I had the great pleasure of moderating an expert panel at the Heating the Northeast Conference in Manchester, NH, on April 14. The presentation was entitled “Pellet Fuel Standards: The Key to Successful Pellet Heating.” The topic of discussion was the most recent set of pellet quality standards adopted by the Pellet Fuels Institute under strong recommendation from the United States Environmental Protection Agency.
Chris Wiberg, Chief Operating Officer of Twin Port Testing in Superior, Wisconsin, discussed the new pellet quality standards, the enforcement protocols associated with them, and the processes used to create them. The standards are a rather simple evolution of the PFI’s recent voluntary standards focusing largely on physical properties of the pellets. Chlorine content is a new, significant measure added to the protocol. Likely the most substantive standards change is the enforceability of the standards when pellet producers use terms like “premium” in describing their product. This enforceability stems from the EPA’s need for a “standard fuel” to use in describing test methods for emissions from pellet-fired appliances.
Three expert panelists responded to Wiberg’s explanations. Herbert Ortner, founder and CEO of OkoFEN Pelletsheizung, Niederkappel, Austria, Steven Walker, President and CEO of New England Wood Pellet, Jaffrey, NH, and Robert Rice, Professor of Wood Science, School of Forest Resources, University of Maine, Orono, Maine, each offered thoughts about the standards from their own perspectives.
Ortner reflected on the importance of standards to reliable performance and widespread adoption of pellet-fired equipment. He noted the continuous, ongoing evolution of pellet fuel standards in European countries and the European Union. Wiberg said that the PFI Committee had followed the European work and used it as a basis for its own standards.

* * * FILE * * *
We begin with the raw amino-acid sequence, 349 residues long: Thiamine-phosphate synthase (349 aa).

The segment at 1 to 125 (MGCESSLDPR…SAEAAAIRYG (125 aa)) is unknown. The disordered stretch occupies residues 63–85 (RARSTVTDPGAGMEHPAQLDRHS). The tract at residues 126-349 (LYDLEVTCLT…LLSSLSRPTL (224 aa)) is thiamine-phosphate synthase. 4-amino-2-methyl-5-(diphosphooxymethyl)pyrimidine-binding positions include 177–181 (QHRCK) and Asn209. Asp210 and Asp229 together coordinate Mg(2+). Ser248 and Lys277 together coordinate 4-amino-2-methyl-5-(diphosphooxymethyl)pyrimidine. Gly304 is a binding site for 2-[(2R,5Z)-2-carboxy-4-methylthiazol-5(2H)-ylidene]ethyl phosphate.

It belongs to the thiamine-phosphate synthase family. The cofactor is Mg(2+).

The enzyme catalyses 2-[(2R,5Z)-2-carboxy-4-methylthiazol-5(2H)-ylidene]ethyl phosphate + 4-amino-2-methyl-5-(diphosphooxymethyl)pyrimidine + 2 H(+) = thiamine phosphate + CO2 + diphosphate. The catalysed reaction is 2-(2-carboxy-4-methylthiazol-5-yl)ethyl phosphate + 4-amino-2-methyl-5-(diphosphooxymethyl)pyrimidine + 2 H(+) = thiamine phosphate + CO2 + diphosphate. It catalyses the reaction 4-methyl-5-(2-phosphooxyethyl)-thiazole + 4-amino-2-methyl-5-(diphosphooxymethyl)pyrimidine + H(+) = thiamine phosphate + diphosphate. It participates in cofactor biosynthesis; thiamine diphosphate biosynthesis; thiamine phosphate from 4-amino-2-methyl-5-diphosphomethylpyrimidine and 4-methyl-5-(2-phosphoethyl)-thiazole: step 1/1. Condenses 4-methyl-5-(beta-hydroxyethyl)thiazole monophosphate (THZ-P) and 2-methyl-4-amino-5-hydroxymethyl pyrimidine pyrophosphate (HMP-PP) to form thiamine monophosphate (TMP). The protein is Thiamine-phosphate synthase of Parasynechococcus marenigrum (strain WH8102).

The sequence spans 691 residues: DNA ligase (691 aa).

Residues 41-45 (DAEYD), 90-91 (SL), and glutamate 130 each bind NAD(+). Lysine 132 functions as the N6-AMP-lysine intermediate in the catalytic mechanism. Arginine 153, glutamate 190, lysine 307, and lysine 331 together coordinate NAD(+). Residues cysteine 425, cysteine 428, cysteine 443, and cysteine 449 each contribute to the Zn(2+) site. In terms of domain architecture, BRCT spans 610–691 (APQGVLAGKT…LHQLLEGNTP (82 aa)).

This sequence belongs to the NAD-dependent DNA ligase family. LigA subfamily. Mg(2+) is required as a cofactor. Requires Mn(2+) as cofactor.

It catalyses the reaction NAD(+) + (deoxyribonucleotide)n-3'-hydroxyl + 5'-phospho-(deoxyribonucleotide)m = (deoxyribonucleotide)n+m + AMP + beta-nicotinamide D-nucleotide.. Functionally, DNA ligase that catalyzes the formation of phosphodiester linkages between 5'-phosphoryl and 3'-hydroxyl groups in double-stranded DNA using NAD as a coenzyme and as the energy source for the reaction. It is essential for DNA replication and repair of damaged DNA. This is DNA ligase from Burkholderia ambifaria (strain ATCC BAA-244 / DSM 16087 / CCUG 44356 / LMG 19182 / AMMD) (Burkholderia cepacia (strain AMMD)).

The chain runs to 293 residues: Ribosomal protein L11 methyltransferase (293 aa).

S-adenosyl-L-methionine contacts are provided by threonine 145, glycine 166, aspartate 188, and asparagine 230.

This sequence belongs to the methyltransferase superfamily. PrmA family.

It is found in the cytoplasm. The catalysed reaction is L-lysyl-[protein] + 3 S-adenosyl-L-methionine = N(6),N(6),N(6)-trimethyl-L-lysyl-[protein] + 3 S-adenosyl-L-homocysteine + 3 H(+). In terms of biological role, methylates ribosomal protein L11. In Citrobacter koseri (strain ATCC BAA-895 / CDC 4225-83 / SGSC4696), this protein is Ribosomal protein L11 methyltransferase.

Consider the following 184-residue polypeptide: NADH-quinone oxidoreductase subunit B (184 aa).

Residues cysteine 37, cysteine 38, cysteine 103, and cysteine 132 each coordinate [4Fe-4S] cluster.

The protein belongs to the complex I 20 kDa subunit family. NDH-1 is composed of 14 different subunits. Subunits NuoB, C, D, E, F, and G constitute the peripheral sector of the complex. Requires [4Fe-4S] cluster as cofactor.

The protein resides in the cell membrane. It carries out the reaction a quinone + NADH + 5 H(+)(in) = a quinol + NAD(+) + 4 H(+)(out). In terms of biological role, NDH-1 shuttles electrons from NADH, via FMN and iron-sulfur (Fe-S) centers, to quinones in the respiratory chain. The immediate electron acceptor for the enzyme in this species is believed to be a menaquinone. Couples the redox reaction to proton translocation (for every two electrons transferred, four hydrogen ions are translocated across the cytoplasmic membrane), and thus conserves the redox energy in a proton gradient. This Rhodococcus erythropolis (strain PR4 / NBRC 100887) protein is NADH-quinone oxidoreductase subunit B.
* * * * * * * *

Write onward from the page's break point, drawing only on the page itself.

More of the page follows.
Walker applauded the standardization efforts as important for the health of the pellet fuels industry. His remarks drew on years of experience in the pellet production business and recognized the importance of protecting industry image by ensuring quality products from all manufacturers.
Rice discussed pellet attributes beyond those currently measured that are important to successful pellet performance. He based his presentation on his long history of wood properties measurement and his extension recent work analyzing regionally produced wood pellets.
Audience participation in the question and answer people was lively and educated. Lisa Rector of NESCAUM noted that her lab had found evidence of foreign substances, probably from construction debris, in many pellet bags it tested. She suggested that a test to ensure that wood pellets include no such contaminants is important. A test for lead as an indicator was suggested.
The absence of ash fusion temperature as a required parameter in the test was discussed. Low ash fusion temperatures indicate the likelihood of clinker or slag formation during combustion.
There was a discussion of whether or not the current durability test, derived from the poultry feed industry, is the most effective test to predict the pellets’ ability to survive handling in bulk distribution practices. The Holmen Test used in the EU and a strength test used by Bob Rice may provide better information about pellets’ performance in pnuematic handling systems than the conventional shaker test. As bulk handling moves from mechanical handling common to the animal feed industry to the more effective pnuematic handling common for pellet handling in more experienced countries, protocols for durability/strength tests should probably be reconsidered.
I left the session impressed with the good work of many in the pellet production/testing industry and with the abundance of expertise on pellet attributes and performance available to that industry. I also left convinced that the committees and panels that work on the ongoing development of pellet standards should include representatives from related industries and agencies. Good questions about the standards and their use in ensuring reliable system performance were raised by members of the environmental community and members of the bulk distribution community.
I extend sincere apprecation to all who took part in this discussion, both those on the panel and those in the audience.